Three more countries have announced that they will not attend a U.N. event scheduled for September in New York that marks the 20th anniversary of the World Conference on Racism in Durban, or Durban IV.

The Czech Republic’s Foreign Minister Jakub Kulhanek said on Monday that his country will not take part in this year’s event “due to historic concerns regarding anti-Semitism and the misuse of the [Durban] platform for attacks against Israel.”

The Austrian embassy in Israel said on Friday that “Austria supports efforts to combat racism worldwide while rejecting the misuse of the Durban process to unfairly single out and target Israel. Therefore, Austria abstained from the vote to hold a high-level conference in New York to commemorate the 20th anniversary of the Durban conference. There will be no participation at the political level.”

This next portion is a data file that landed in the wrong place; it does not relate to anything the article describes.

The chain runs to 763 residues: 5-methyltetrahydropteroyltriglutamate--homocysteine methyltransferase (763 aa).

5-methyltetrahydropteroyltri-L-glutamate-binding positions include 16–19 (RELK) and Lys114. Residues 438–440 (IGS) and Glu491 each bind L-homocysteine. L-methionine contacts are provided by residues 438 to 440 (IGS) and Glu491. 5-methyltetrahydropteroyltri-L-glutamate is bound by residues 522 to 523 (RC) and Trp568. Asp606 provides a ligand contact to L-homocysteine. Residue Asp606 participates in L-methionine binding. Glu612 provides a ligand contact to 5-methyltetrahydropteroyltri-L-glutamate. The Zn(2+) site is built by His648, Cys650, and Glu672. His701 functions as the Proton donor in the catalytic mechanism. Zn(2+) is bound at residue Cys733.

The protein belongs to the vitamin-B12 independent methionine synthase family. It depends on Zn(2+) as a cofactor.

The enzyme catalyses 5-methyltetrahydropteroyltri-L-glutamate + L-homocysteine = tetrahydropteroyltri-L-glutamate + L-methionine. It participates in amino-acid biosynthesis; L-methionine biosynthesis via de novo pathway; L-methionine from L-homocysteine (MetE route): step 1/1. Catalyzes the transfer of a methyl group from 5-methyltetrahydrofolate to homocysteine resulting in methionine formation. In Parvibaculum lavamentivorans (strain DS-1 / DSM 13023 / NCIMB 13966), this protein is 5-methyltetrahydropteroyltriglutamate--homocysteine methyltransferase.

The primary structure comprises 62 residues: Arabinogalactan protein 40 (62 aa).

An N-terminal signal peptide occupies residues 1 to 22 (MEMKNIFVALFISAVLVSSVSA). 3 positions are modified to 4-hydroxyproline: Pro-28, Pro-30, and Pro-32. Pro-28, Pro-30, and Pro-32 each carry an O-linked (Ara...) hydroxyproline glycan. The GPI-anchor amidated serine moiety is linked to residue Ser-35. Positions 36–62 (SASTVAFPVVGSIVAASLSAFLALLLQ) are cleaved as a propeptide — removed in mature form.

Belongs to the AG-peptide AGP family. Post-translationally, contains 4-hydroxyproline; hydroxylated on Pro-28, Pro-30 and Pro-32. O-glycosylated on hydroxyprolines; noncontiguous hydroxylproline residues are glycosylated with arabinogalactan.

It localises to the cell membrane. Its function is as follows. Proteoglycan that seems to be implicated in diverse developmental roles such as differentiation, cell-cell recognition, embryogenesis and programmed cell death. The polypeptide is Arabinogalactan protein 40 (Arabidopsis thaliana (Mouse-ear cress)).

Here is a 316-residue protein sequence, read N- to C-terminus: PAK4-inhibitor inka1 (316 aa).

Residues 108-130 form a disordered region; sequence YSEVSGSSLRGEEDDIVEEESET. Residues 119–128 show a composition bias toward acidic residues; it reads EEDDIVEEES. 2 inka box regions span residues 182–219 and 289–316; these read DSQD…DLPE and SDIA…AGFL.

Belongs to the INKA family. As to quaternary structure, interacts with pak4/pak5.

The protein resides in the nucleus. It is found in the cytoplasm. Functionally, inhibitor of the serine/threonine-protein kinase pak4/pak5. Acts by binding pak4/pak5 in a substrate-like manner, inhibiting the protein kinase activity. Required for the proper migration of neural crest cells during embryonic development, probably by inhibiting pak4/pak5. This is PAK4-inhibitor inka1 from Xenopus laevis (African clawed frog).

“This decision was taken due to the history of the Durban process, the risk that this platform will again be misused for anti-Semitic expressions, and because of the conference’s disproportionate, one-sided focus on Israel, as exemplified in the original Durban declaration,” he said.

The United States, the United Kingdom, Israel, Australia, Hungary and Canada have previously said that they will not attend the U.N. event.

The international Durban conference, dubbed “the festival of Jew-hate,” has a history of promoting anti-Semitic and anti-Israel hatred.

At the first conference in 2001, anti-Jewish and anti-Israel material were distributed that accused Israel of genocide and questioned whether Adolf Hitler was correct in his ideology, according to The Jerusalem Post.

At the same event, a draft resolution was presented that compared Zionism to “racism” and copies of the anti-Semitic The Protocols of the Elders of Zion were sold.